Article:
Q: I’ve gotten my test results back from the soil lab, telling me to add some organic matter. What’s the best thing to add?

A: In the past, we’d just bop on down to the local garden center and load up a few bags of… something. Soil amendment, composted manure, planting mix, potting mix, top soil, compost… there are hundreds of products, and the names are pretty random.

So are the ingredients. Since there are no legal standards, these bags can contain whatever the manufacturer wants them to. There’s no labeling law, either. If there’s a label at all, often you’ll see something like, “Contains (peat, forest products compost, and/or compost), wetting agent, fertilizer.” You have no idea if this particular bag has peat or compost, much less what went into that compost. And what’s a forest product? Bark? Sawdust? Squirrels?


The sun is shining, the lawn is turning green, and the birds are chirping. In fact, it’s a balmy spring day. Surely there must be something you can do to start your garden! As a matter of fact, there is, but it doesn’t involve a single seed.

If you’re like most gardeners, you’ve never had your soil tested. Every year you dutifully spread a layer of compost and/or manure over your garden, dig it in, and plant. After all, that’s what every book, article, and website tells you to do. You might even add some fertilizer, just to be on the safe side. But if you’ve never had a soil test, you’re flying blind.

The goal for most gardens is 5% organic matter (natives prefer leaner soil). But we gardeners tend to think that if 5% is good, 10% is better! And everybody knows that you add manure to create fertile garden soil—right?

Well, apparently not. We really do want 5% organic matter, and more is not better. Too much compost can cause major problems, and too much manure can be even worse.


Q: I’m curious about home compost, both in terms of reducing yard and garden waste sent to landfills, recycling kitchen waste, and improving my garden soil. This year’s gardening season is over, but I’m anxious to do what I can to get ready for next season.

Worm bins @ SandyF-J LAH 2147A: El Paso County garden soils vary greatly—some are clayey, others are sandy. All are notoriously lean—low in organic matter. Amending soil with compost is a great way to improve any soil. It attracts beneficial soil organisms and releases nutrients while breaking down. Compost helps the soil hold moisture and makes it available to garden plants.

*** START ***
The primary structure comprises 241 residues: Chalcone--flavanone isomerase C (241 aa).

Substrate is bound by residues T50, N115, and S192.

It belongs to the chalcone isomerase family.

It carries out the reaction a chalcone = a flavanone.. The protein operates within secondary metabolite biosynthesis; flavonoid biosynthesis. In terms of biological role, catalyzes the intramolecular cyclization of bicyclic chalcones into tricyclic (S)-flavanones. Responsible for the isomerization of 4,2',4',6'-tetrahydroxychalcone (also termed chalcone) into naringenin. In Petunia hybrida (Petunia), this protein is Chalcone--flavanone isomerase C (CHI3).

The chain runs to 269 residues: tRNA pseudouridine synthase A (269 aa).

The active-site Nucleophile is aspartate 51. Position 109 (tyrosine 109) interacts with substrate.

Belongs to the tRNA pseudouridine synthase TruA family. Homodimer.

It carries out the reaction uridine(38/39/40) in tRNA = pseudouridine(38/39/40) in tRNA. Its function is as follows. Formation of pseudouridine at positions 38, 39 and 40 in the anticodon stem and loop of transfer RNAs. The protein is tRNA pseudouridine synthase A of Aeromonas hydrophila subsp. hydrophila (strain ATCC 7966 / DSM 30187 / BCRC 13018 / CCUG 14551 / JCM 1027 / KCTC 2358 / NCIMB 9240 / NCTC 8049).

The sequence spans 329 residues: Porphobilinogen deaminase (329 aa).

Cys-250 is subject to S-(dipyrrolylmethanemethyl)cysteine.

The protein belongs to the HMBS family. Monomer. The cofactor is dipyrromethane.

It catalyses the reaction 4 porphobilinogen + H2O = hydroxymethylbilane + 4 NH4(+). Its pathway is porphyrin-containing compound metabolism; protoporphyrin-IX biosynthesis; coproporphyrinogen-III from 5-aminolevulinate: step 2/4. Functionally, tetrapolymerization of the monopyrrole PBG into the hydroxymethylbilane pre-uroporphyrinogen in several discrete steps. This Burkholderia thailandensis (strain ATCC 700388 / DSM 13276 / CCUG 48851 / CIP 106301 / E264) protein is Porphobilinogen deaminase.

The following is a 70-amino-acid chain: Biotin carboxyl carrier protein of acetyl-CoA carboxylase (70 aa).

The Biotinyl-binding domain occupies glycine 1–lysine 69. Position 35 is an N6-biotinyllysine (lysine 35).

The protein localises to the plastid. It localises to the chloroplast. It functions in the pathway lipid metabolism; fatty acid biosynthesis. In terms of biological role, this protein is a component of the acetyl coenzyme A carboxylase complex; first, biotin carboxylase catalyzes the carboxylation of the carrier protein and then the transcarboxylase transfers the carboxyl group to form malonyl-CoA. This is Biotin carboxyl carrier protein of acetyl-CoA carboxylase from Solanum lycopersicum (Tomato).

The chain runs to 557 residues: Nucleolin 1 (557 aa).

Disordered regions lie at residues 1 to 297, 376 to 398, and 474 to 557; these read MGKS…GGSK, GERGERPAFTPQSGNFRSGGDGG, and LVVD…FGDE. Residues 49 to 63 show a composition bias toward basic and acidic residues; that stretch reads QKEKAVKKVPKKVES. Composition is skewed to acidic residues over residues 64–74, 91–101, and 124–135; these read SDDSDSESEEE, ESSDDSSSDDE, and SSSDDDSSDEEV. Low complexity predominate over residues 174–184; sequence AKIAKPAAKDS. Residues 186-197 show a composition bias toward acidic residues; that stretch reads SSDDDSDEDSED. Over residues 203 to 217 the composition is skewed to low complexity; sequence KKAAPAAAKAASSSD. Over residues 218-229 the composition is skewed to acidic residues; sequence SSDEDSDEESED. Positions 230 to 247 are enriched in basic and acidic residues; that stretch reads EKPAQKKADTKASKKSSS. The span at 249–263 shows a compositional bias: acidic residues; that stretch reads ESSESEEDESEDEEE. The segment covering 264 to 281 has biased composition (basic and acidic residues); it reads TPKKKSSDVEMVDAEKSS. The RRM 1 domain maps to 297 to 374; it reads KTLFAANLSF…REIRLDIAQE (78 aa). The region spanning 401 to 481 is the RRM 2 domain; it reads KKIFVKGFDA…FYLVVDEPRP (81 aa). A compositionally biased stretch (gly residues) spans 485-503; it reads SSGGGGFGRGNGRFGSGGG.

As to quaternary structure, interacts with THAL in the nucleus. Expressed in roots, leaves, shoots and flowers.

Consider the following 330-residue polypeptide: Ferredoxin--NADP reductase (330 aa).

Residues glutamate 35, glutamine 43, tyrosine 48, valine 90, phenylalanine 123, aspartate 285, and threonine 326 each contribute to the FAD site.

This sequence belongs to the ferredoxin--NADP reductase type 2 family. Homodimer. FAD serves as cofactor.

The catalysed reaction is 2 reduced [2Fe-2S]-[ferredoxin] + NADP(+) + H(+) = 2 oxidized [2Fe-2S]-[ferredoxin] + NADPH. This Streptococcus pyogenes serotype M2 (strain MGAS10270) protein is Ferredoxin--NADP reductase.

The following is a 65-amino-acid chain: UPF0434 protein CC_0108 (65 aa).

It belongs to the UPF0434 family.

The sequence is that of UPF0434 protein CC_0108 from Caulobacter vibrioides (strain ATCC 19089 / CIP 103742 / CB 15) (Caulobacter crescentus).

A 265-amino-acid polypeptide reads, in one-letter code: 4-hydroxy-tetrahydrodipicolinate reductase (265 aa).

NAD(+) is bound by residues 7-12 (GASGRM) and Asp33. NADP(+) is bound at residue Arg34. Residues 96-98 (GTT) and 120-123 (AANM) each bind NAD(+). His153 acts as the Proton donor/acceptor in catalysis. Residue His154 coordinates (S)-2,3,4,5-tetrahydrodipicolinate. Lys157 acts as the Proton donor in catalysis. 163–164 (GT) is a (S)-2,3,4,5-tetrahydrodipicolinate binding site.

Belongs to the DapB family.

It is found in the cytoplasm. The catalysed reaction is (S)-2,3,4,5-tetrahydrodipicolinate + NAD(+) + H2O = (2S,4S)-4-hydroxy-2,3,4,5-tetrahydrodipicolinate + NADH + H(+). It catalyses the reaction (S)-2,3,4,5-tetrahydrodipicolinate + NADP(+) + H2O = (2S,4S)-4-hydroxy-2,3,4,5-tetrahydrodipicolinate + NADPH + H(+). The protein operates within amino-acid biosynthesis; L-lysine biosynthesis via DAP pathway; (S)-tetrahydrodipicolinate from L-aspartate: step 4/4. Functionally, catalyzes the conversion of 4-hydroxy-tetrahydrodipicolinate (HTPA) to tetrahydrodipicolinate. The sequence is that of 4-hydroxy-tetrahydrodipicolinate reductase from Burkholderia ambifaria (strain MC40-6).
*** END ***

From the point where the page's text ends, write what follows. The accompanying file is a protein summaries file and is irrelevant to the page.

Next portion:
Commercial compost can be a combination of plant residues, manure, animal by-products and possibly bio-solids, and can be at any stage of decomposition. Colorado does not regulate compost. While these products will provide a long-term release of nutrients, add organic matter, and improve soil properties, they may also increase the salt content of the soil. If the contents have not been thoroughly composted, they can be “hot” with high ammonia levels, which will burn tender plant roots.

Homemade compost offers a great solution by improving the quality of our garden soil while recycling our “green waste.” In addition, composting at home allows the gardener to control the content of the compost, avoiding weed seeds, diseased plants, and salt problems.


Q: Earthworms gross me out. What good are they?

Photo: Joseph Berger, bugwood.org

Photo: Joseph Berger, bugwood.org

A: We hardly notice them most of the time… they’re out of sight, underground, aerating the soil, creating humus, increasing fertility. It’s only after a rain storm, when the ground is saturated, that they come up for air. Then we see their desiccated carcasses strewn across the pavement. Robins eat them, anglers use them for bait, and little kids bring them home in their pockets as pets. Most of us dissected one in biology, carefully counting the five aortic arches while debating the coolness of being squeamish. Yet, for all their inconspicuous habits, earthworms play a major role both in our gardens and in the wild.


Just a few eons ago, ocean waves lapped against the rocks of Garden of the Gods Park. Rivers flowed out of the mountains, carrying sediment to the shallow inland sea, building deltas. Finer shale and clays settled to the bottom of deeper waters.

Now, gardeners wonder what their soil is like in the Pikes Peak region. You guessed it: we have gravels, sands and clays. We do not have the rich, dark soils built from ancient, decaying forest floors. On the contrary, our soil grossly lacks humus content, and either percolates water too quickly (sand) or hardly at all (clay).

To help gardens in this area succeed, an aggressive soil-amending program may be necessary to make our soils more productive. Healthy soil has many different components to it: minerals, air, water, and microbes. (more…)

Q: I’ve heard about soil tests. What are they and should I have one done?

A: Soil is like an all-you-can-eat buffet for plants. Soil provides food to plants and different kinds of plants need different kinds of nutrients. A soil test can help you decide what fertilizers and organic amendments you should add to your soil when starting lawns, flower beds, or vegetable gardens.

If the plants in your home landscape are struggling, the problems are not always soil related. A standard soil test will not identify the most common garden problems such as over-watering, under-watering, poor soil drainage, soil compaction, diseases, insects, weed competition, too much sun or shade, poor plant varieties, or just neglect. (more…)